While rankings are based on several factors, the happiest countries have a few key metrics in common: low corruption rates, universal public services, and great access to the outdoors. (Photo: cookelma/iStock)

What the Happiest Countries in the World Have in Common

A new United Nations report finds that Scandinavian nations continue to be the happiest in the world. Here's why.


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In late March, the United Nations published the 2020 World Happiness Report, a comprehensive look at what makes the most contented countries work so well. For the seventh year in a row, the Nordic nations of Finland, Denmark, Iceland, Norway, and Sweden dominated the top ten. While rankings are based on several factors, including political rights and economic equality, these countries have a few key metrics in common: low corruption rates, universal public services, and great access to the outdoors. 

For many of these countries, not only is nature within easy reach, but it’s an important part of their cultures. For the Scandinavian nations that take up six of the top-ten spots, the term friluftsliv, which literally translates to “open-air living,” denotes “a philosophical lifestyle based on experiences of the freedom in nature and the spiritual connectedness with the landscape,” according to “Friluftsliv: The Scandinavian Philosophy of Outdoor Life,” an article in The Canadian Journal of Environmental Education

Sweden, which ranked seventh on the list, found that nearly one-third of all residents participate in outdoor recreation at least once a week and, in a country that strives for economic equality, nearly 50 percent of the population has access to a summer home. Denmark, ranked second, has forest schools for children to encourage learning in the outdoors at a young age, and one Danish study from 2019 found that children from greener neighborhoods were less likely to develop mental illness. The country is also home to the world’s most bike-friendly city, Copenhagen (though it’s not alone: many of the happiest countries have ideal cities for cyclists). And Finland, which topped the list, boasts 188,000 inland lakes and forests that cover 75 percent of the country.

Finland, Norway, and Sweden also have “freedom to roam” policies, or “everyman’s rights,” which allow residents and visitors alike to hike or camp nearly anywhere, including on private land. It’s also part of the region’s approach to work-life balance: many businesses in Scandinavian countries encourage employees to go outside each day, even implementing policies that set aside time in the workday for fresh air. The most important part of their outdoor philosophy, though, is how they embrace the cold, dark winter months, as is expressed in the popular saying of Norwegian origin that’s now used throughout the region: “There’s no such thing as bad weather, only bad clothes.” Parents in Scandinavia are known to let their babies nap outside in freezing temperatures to help them sleep better and longer, Finns embrace harsh conditions with their sauna culture, and when the Danes and Swedes aren’t skiing, sledding, or to tobogganing, they’re practicing hygge, which loosely translates to being cozy.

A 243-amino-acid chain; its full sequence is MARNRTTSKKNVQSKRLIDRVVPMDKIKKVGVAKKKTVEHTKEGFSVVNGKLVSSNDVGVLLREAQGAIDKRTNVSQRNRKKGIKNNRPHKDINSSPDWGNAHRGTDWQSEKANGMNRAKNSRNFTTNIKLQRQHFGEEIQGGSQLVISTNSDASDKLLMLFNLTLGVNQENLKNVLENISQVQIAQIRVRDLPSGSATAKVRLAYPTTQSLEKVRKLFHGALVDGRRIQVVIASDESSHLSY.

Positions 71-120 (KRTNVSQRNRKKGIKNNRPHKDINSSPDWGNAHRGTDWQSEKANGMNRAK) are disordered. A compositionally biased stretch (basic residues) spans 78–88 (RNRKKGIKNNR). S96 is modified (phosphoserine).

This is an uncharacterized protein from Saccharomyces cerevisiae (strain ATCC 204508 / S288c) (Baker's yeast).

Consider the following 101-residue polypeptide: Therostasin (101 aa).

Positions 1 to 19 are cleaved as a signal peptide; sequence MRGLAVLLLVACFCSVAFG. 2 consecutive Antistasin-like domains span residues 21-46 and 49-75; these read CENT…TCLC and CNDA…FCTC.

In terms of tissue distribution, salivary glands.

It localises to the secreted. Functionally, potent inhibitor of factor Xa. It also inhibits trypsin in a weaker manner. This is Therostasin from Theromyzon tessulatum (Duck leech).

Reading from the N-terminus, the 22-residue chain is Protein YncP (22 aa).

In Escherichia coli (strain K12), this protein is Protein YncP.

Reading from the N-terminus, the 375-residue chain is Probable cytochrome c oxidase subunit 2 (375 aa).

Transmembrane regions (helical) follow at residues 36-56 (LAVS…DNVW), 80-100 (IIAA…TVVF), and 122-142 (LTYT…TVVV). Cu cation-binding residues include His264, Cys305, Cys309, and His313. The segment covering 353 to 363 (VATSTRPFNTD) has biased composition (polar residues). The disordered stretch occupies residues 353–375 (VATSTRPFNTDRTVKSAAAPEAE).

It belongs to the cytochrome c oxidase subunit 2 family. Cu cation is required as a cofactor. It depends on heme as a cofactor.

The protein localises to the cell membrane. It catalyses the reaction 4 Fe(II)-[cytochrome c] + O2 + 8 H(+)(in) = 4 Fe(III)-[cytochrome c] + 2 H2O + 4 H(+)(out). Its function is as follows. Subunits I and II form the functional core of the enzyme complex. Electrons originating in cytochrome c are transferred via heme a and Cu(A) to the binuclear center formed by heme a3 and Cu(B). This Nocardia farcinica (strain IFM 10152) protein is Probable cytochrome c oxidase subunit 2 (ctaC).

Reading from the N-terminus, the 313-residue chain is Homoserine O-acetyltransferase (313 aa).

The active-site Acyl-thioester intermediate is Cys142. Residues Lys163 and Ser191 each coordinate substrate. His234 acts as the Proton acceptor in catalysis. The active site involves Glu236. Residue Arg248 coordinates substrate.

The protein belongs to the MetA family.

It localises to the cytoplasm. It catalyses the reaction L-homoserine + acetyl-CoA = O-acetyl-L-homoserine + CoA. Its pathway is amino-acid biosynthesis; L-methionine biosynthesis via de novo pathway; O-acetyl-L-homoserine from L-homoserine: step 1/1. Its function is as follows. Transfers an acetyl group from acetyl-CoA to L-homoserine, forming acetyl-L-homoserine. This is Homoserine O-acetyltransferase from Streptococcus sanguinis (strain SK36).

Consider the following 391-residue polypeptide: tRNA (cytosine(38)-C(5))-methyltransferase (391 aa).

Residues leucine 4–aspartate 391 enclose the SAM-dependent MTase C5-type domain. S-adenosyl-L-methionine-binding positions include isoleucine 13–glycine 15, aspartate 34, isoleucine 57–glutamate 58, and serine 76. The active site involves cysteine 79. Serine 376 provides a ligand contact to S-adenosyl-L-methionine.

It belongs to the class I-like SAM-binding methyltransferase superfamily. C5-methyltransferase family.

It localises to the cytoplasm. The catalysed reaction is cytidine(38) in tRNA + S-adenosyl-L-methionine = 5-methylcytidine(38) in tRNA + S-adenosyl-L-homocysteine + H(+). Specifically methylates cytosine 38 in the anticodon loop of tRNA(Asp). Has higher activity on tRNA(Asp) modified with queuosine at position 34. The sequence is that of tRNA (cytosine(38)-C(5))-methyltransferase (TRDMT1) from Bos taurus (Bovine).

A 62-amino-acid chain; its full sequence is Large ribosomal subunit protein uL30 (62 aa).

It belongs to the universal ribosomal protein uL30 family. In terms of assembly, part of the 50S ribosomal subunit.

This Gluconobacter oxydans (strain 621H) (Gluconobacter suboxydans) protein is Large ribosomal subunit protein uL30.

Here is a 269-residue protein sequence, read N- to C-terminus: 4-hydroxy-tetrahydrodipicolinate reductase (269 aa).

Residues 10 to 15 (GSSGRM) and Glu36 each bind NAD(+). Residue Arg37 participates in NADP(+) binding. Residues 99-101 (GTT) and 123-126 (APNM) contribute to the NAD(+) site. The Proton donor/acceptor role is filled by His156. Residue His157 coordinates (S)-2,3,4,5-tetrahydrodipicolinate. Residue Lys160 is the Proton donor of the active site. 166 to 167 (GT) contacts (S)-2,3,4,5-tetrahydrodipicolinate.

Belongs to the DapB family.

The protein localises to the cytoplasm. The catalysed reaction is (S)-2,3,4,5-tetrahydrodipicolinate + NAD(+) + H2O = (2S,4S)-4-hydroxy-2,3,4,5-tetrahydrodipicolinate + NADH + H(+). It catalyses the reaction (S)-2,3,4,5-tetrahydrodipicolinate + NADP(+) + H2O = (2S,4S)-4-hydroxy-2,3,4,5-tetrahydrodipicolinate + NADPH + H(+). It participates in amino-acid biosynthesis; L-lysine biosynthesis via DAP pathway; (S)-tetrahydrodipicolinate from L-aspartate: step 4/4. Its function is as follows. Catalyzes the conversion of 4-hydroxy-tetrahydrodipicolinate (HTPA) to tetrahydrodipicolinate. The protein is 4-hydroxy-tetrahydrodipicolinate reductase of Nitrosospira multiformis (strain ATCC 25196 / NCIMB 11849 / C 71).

For many of these countries, not only is nature within easy reach, but it’s an important part of their cultures.

The other countries that rounded out the top ten—Switzerland, the Netherlands, New Zealand, Austria, and Luxembourg—are also well-known adventure hubs. With its iconic snowcapped peaks, Switzerland is one of Europe’s most popular ski and hiking destinations. New Zealand has a system of ten Great Walks that allow even relatively inexperienced backcountry hikers to experience some of the country’s most beautiful landscapes for days and weeks at a time. The Netherlands is an established haven for cyclists, with residents making more than 25 percent of their daily trips via bike. 

The UN’s Sustainable Development Solutions Network bases its annual report on six categories: GDP per capita, life expectancy, social support, trust and corruption, perceived freedom to make life decisions, and generosity. The rankings are largely based on findings from the Gallup World Poll, a yearly survey conducted in more than 160 nations that evaluates respondents’ perceived quality of life on a scale from one to ten

By comparison, the U.S ranks 18th in terms of overall happiness, a move up from 19th in 2019. While this can be seen as a good sign, the fluctuation among the top 20 happiest countries is marginal. The U.S. has never cracked the top ten, perhaps in part because Americans are spending less time outdoors. According to an Outdoor Foundation study released in January, nearly half the U.S. population doesn’t participate in outdoor recreation, with only 18 percent of people getting out for physical activity at least once a week. In addition, Americans took one billion fewer trips outside in 2018 than they did in 2008. 

Beyond their appreciation for the outdoors, additional aspects of the top-ten societies likely contributed to their residents’ well-being. Most have universal health care systems, offer free college education, have substantial maternity and paternity leave, and are among some of the wealthiest countries in the world. By comparison, the unhappiest countries include Afghanistan, Yemen, and Palestine, which have continuously been racked with wars and conflict in recent history. 

It can be challenging to think about what the future will look like, as social-distancing guidelines cause feelings of isolation and cabin fever, and exacerbate mental-health concerns. But if you’re looking for ways to increase your own well-being and set in motion a more outdoors-based lifestyle once this is all over, start now by following these rules for getting outside safely.